POPIA – Who is your information officer?

information officer
14 Dec 2022

In South Africa, in terms of the Promotion of Access to Information Act, 2 of 2000 (PAIA), and the Protection of Personal Information Act, 4 of 2013 (POPIA), each organisation has an information officer (IO) who is tasked with ensuring compliance with PAIA and POPIA, and the promotion of the constitutional rights of access to information, and privacy.

POPIA, read with PAIA, specifies that the head of a private body, being its CEO or equivalent officer, is the default IO; however, it may not be practical for this person, particularly in a large or multinational organisation, to perform the daily duties of the IO. To cater for this, POPIA and PAIA make provision for the appointment of other persons, duly appointed by such officer, as the IO, and the designation of persons as deputy information officers (DIOs). However, the legislation is rather vague when it comes to who should be appointed as IO or DIO, with neither POPIA nor PAIA setting out any specifics on who can or should be appointed, or where they must be based, and “person” being broadly defined to include any natural and juristic persons.

In order to provide some guidance, the Information Regulator issued a Guidance Note on Information Officers and Deputy Information Officers, April 2021 (Guidance Note), which states that these officers must be natural persons, in the employ of the organisation, at a management level or above, and based in South Africa. The Guidance Note goes further to provide that a multinational entity based outside of South Africa must authorise a person within South Africa as the IO, and must delegate persons within South Africa as DIOs, as applicable. This is aimed at ensuring that the officers are as accessible as reasonably possible to data subjects and the Information Regulator.

It is important to note that, notwithstanding any delegation of responsibility, the default, or authorised, IO retains accountability and responsibility for any functions delegated to a DIO, which means that such appointments must not be done lightly.

While the Guidance Note provides some insight into what the Information Regulator deems appropriate for the appointment of IOs and DIOs, it does not necessarily solve the dilemma facing multinational organisations, who may not have suitable employees based in South Africa, or who may have centralised their privacy functions outside South Africa. Furthermore, although the Guidance Note is not strictly binding, it has been published by the Information Regulator to assist organisations with their implementation of and compliance with POPIA and PAIA, and will no doubt be used by the Information Regulator to determine whether an organisation is compliant. It is therefore recommended that organisations take all reasonable measures to ensure that they comply with the Guidance Note.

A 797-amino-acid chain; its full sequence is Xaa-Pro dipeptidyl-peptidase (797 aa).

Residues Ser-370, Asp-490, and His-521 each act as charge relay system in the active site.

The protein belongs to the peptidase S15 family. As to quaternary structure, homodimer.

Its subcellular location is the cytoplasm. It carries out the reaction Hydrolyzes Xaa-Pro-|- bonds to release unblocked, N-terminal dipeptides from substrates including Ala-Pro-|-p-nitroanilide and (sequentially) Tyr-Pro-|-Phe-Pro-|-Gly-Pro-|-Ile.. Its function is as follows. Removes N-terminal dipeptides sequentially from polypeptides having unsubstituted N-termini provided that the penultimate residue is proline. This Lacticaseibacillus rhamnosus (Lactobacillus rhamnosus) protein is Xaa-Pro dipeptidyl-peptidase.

Whether your organisation’s IO is the default IO, or an authorised IO, your organisation must register your IO, and any DIOs, with the Information Regulator either:

If you have any queries regarding the appointment of your IO, and DIOs, please get in touch with our Technology, Media, and Telecommunications team.

Article sourced from Eversheds Sutherland.

See also:

(This article is provided for informational purposes only and not for the purpose of providing legal advice. For more information on the topic, please contact the author/s or the relevant provider.)
Grant Williams

Grant Williams is a partner in our commercial group. He specialises in commercial law with an emphasis on media, telecommunications and IT. Grant’s recent experience includes assisting with the establishment... Read more about Grant Williams

Meghan Annandale

Meghan Annandale is an Associate in our Technology, Media and Telecommunications Department at the Bryanston office. She graduated from the University of Pretoria with a BA Law degree in 2016... Read more about Meghan Annandale


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